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Hey, PF, are you still stopping by here? I have been doing allot of practice, but the middle section is still giving me a headache. Partly because I had gotten so used to the DD one stroke rose I think. When you have the top petals, rose bowl and lower petals all done--do you have a specific place to start the chisel strokes for the middle section? I think what I am doing is looking too "stacked", where I want them to look more "loose" and random. I had gotten the "start on the chisel at the side of the bowl, press, lean out, pull, then back up to the chisel for the one stroke roses. That took me a long time to get right. Now I am sort of lost because I won't be starting at the edge of the bowl exactly. Any advise or suggestion would be appreciated. By the way, I hope you are doing well, haven't heard from you in awhile here or on holidays. We miss you. Luvs


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RE: Painting roses

In looking at the link to the "Beth Wagner" roses, I see that the "ball" rose, with the petals built up from there, is precisely the style that I've been trying to do on my own and um, not. :-)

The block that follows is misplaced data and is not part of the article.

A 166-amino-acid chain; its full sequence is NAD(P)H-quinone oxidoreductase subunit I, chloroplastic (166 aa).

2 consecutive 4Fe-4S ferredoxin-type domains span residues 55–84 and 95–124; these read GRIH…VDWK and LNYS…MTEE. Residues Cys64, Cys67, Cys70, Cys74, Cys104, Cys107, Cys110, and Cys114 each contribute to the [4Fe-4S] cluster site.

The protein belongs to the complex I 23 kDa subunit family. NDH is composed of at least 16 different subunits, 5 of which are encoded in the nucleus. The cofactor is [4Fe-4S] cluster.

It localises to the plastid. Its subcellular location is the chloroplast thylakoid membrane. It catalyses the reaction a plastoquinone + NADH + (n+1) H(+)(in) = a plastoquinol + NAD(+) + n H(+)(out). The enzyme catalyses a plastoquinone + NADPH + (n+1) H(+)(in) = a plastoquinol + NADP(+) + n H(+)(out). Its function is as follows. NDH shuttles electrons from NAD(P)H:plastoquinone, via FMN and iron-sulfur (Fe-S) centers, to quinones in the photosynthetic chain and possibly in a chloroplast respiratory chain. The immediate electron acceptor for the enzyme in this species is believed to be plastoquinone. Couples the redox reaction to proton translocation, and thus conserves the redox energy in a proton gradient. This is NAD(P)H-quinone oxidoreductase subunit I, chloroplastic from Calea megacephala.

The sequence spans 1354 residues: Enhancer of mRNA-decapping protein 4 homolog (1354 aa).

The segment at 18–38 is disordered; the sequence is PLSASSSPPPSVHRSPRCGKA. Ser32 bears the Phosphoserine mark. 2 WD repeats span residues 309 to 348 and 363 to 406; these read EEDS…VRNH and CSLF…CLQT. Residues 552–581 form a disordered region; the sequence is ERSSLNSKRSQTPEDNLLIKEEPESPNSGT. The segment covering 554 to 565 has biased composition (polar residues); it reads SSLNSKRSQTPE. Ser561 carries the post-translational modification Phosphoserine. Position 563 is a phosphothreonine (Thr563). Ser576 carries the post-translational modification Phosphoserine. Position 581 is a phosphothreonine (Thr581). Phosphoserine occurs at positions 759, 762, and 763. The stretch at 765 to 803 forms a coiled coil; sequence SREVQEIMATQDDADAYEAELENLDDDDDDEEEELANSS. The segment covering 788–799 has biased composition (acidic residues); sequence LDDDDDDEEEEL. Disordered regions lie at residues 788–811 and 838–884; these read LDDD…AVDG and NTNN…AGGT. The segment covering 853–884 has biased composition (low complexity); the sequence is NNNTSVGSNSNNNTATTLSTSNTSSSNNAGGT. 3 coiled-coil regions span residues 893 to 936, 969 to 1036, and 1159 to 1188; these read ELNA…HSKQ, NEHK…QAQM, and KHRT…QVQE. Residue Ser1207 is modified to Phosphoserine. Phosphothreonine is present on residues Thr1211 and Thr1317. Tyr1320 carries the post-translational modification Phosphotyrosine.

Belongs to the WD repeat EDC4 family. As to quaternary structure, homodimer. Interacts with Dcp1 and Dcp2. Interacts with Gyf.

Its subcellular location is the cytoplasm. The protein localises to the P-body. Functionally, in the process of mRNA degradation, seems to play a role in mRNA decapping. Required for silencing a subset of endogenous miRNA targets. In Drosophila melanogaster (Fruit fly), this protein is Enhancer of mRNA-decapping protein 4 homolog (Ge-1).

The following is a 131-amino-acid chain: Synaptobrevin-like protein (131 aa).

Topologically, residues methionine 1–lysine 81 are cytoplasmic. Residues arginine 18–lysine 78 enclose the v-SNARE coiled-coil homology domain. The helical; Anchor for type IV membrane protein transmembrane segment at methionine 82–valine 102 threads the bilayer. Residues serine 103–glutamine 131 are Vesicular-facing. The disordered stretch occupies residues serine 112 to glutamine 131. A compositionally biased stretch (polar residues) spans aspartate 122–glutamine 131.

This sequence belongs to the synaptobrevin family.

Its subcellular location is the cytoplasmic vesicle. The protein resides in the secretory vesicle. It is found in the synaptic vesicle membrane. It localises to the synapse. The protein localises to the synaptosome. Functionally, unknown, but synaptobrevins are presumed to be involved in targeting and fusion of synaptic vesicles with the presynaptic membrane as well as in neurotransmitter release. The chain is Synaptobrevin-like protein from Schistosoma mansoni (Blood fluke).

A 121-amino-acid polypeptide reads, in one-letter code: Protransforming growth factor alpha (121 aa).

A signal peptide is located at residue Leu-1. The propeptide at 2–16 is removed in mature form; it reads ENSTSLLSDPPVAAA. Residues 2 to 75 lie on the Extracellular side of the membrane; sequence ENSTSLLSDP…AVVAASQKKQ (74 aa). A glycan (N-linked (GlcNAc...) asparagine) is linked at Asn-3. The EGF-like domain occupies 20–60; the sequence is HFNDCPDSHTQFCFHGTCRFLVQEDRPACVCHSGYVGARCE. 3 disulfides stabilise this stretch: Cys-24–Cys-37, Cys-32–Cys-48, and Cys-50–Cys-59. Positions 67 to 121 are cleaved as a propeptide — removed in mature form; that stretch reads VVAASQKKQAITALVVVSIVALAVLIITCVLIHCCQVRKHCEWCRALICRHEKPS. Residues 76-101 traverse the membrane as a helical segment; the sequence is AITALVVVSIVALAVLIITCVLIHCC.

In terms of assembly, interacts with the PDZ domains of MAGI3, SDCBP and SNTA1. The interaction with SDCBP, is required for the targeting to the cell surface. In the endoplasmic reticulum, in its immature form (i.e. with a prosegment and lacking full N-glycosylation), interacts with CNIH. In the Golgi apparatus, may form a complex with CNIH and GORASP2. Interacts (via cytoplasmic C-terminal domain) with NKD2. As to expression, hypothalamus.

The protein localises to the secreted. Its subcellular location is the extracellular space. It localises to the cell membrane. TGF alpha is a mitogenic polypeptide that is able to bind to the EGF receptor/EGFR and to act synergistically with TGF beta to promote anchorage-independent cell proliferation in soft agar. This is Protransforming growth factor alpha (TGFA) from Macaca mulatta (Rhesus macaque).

Does anyone know of a work sheet that might be available for this?

Oh, some of the roses I have committed have been, well, humorous, but not art.

--Jenn
http://web.mac.com/thriftshopromantic/iWeb/


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RE: Painting roses

Tsr, I agree that those roses are gorgeous--but so many petals to have to do just right--I'm sure not ready for them yet. The painting on that site is just fantastic--way above my skill level.

Have you tried doing the stroke rose that PF gave us the worksheet for? Maybe start with that and then work into the more complicated ones.

You might also like "Romance with Roses" for some more inspiration. I think you can find it at www.artistsclub.com. Last name of artist is Childress, can't remember her first name, maybe Beth, not sure.